> The Book of Two Ways, considered as part of the
> larger cannon of Coffin Texts, is dated to the
> Middle Kingdom and is a precursor to the later
> Book of the Dead. It is an illustrated road map
> and plan for the deceased to navigate the
> underworld so that they might successfully reach
> Rostau-the realm of Osiris. The oldest example of
> the Book yet found was discovered in 2012 with the
> results recently published, likely dating to the
> reign of Mentuhotep II c.2061-2010 BC-the first
> pharaoh of the Middle Kingdom and responsible for
> the reunification of Egypt.
> /0307513319856848?journalCode=egaa]A Fragment of
> an Early Book of Two Ways on the Coffin of Ankh
> from Dayr al-Barshā (B4B)[/url]
> Another MK example of the Book of Two Ways:
> Dating to c.1900BC, it is from the physician's
> coffin of the nomarch Djehutihotep-owner of the
> famed tomb relief:
> As an aside, Mentuhotep II was an interesting
> character which of note is his mortuary temple-a
> clear and unusual departure in many ways to what
> came before. Abandoning the burial sites of his
> predecessors, he built his mortuary temple on the
> west bank of Thebes (Deir el Bahri) which became
> the inspiration and location of NK royal burial
> sites centuries later. The mortuary temple is
> right next to the famed Temple of Hatshepsut:
> (Note the large [b]ramp[/b] leading to the temple)
The Coffin Texts have long been known to date to as early as 2200 BC. Indeed a few of the so called spells in the CT are identical to some of the "incantation" in the Pyramid Texts so nothing here is in any way new though the fragments are interesting. The PT are believed to date back even before the invention of writing in 3200 BC so would have been well known to the great pyramid builders especially if you are correct in your assumptions that the Great Pyramid is a tomb and was built by highly superstitious people.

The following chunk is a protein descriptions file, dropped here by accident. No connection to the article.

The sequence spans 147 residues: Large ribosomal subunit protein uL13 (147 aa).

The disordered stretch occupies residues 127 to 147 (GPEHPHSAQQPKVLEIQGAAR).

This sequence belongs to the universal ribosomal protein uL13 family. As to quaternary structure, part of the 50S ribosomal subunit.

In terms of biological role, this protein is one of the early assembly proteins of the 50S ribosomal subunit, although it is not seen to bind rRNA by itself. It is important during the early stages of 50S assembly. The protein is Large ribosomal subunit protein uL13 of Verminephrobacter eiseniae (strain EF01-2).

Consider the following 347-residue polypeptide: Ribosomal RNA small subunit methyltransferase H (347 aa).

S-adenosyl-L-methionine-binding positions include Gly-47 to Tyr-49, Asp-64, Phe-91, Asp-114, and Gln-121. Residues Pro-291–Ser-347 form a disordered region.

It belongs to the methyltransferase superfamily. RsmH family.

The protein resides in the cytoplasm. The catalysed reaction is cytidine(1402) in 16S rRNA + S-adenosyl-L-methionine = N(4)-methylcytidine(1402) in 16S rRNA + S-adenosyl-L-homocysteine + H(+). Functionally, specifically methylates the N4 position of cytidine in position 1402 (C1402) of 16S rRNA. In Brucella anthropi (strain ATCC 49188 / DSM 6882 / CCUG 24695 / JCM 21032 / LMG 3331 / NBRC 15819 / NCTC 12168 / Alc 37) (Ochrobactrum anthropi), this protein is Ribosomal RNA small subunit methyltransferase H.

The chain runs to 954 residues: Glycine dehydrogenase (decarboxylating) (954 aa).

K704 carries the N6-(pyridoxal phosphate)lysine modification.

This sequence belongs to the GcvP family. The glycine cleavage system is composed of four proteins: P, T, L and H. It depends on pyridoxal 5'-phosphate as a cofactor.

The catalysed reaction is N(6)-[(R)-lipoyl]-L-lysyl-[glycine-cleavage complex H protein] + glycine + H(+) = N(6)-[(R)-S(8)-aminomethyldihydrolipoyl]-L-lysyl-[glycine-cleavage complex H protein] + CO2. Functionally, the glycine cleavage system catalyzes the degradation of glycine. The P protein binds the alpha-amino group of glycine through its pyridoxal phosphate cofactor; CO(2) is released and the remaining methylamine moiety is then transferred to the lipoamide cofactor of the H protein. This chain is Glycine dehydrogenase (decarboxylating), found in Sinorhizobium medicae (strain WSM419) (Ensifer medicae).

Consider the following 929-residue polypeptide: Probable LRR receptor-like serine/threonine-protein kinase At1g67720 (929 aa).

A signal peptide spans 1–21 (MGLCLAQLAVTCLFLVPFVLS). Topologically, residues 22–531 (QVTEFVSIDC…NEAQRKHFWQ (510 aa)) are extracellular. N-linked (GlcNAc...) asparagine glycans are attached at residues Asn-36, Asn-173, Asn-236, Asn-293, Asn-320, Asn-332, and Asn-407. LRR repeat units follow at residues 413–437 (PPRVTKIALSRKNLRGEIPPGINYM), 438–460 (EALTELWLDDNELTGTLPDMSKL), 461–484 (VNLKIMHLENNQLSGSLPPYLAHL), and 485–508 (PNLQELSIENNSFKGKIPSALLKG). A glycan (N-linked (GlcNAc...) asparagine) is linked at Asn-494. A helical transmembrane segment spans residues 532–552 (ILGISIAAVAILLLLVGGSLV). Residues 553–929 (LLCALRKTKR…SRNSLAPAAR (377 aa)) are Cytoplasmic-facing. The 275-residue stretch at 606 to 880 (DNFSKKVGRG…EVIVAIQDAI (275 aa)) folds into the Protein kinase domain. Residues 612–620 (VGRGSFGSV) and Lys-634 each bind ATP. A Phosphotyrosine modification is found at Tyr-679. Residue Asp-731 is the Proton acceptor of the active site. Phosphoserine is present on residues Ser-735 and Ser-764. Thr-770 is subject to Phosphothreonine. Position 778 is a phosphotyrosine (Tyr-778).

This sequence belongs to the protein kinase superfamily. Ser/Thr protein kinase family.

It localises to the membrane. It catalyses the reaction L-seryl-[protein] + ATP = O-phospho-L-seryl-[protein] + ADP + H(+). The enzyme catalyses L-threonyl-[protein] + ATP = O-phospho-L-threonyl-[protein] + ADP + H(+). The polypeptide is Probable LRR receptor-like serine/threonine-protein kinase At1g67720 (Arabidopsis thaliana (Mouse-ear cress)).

You are obviously correct that the "book of the dead" is strictly religion and magic written by a moribund culture because there is amp0le writing to support such a notion. But there is nothing except "incantation" and "magic" to support the idea that the pyramid builders were identical or shared similar beliefs. Until such time as any of this writing is understood it follows that we don't really know what any of it means and can only say the writing resembles the writing of later people. There is no agreement among Egyptologists about the meaning or origin of a single "incantation" or any other writing of any sort of the era of great pyramid building. Even the Sumerian writing is very much open to interpretation.
You are simply presenting a perspective as reality despite the lack of any scientific underpinning.
Edited 1 time(s). Last edit at 04-Jan-20 19:39 by cladking.